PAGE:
Written by Kara Kokinos and Eric Riley.
Photos by Eric Riley.
Still a relatively new addition, the Friday night performances of Boston Calling have gone a bit unnoticed, or rather underappreciated, over these last three festivals. Neutral Milk Hotel’s media-blackout performance in September was a wonderful springboard into The National’s return to the BC stage, and last weekend’s opening night was another one to be remembered.
Beginning with the angelic-voiced Sharon Van Etten, Boston Calling 2015 was officially here. Combining her strong vocals with the dreamy, airy tone of her backing music, Van Etten lulled the crowd into a soft stir of excitement. Though that sounds like a contradiction, it’s a positive one – the performance was calm and light, but still powerful and hypnotizing. It was a wonderful fit for the setting – chill-inducing music on a warm Friday night, in the center of the city, getting a crowd of fans ready for the very busy weekend to come.
STAND OUT SONG: “I Don’t Want To Let You Down”
Bookended by a band on either side of them, Australia’s Tame Impala filled the second of three slots on Friday. Though they didn’t have the booking as top headliner, neither the band nor the crowd seemed to let that sway their intensity. A stark contrast to the ambient Van Etten, Tame Impala’s spacious psych-rock shook the walls of the plaza. Without much time or indication of a change between songs, the set was very well-received by the fans hoping for an experimental, “jam-band”-esque performance. Performing on a weekend that also featured the atmospheric My Morning Jacket made for a success.
STAND OUT SONG: “Eventually”
Lastly, there was the man of the hour – the one and only Beck. Reminiscent of the aforementioned Neutral Milk Hotel performance from last year, Beck also limited the presence of media and photography during his set, aiming for a performance that relied on the music rather than how it would be taken in. A risky request, but one that a performer such as he could execute. If Tame Impala drew a crowd, Beck brought along a flock of fans. Having been at or near the top of his game for the better part of two decades, his fanbase has had a very long time to reach its current size, and those in attendance did not disappoint.
His set showcased songs throughout the various stages of his career, with each era being performed as if it was his newest, going off without missing a beat. By the time his hour came to a close, the plaza was buzzing with what they were able to just witness – a living legend doing what he does best.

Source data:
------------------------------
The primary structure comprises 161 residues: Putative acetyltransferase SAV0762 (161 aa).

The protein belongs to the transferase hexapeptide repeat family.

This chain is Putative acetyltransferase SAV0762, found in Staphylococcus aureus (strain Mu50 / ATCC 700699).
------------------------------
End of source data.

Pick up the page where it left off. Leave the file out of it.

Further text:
STAND OUT SONG: “E-Pro”
Friday night delivered everything that it was expected to, and then some, much like the festival itself has always done. Just when you think it has reached a peak, it climbs a little further.
Today’s the day!! It is day one of Boston Calling and you can expect to see tons of coverage from us over the next couple of days! Wrapping up our Seven Bands To See At Boston Calling, we bring you our number one artist you need to be keeping an eye out for!
They be not angels,
they are but men. But, though mere men, they make up TENACIOUS D, The Greatest Metal Band in the World. While they have
their roots planted deep in comedy, it would be impossible to deny the serious
talent Jack Black and Kyle Gass both have.
With a new album (potentially) planned for 2016-2017, and a
trio of rock operas in their arsenal, Sunday night is going to be absolutely
insane in the absolutely best way possible.
For fans of: everything. For a taste, check out: “Beezleboss (the Final Showdown),” “Tribute,”
“Kickapoo” Catch them: Sunday, 8:05, Red Stage
I first saw ST. VINCENT when she performed on The Colbert Report last February, and
then seeing her a few months later on Saturday
Night Live had me hooked. It was this strange combination of energetic and
frigid, staged and theatrical, yet free and random.
Her music has been labeled “baroque pop” and “art rock” and
a dozen other things, but I think it’ll be something different to each
different listener. And when it translates to stage, it’ll be even more. (Also,
her self-titled album took home “Best Alternative Album” and made my Top 10
from 2014; maybe that’ll hold some merit?)
For fans of: Scissor Sisters, Tegan & Sara, the Dresden
Dolls For a taste, check out: “Prince Johnny,” “Teenage Talk,” “Digital Witness” Catch them: Saturday, 6:50, JetBlue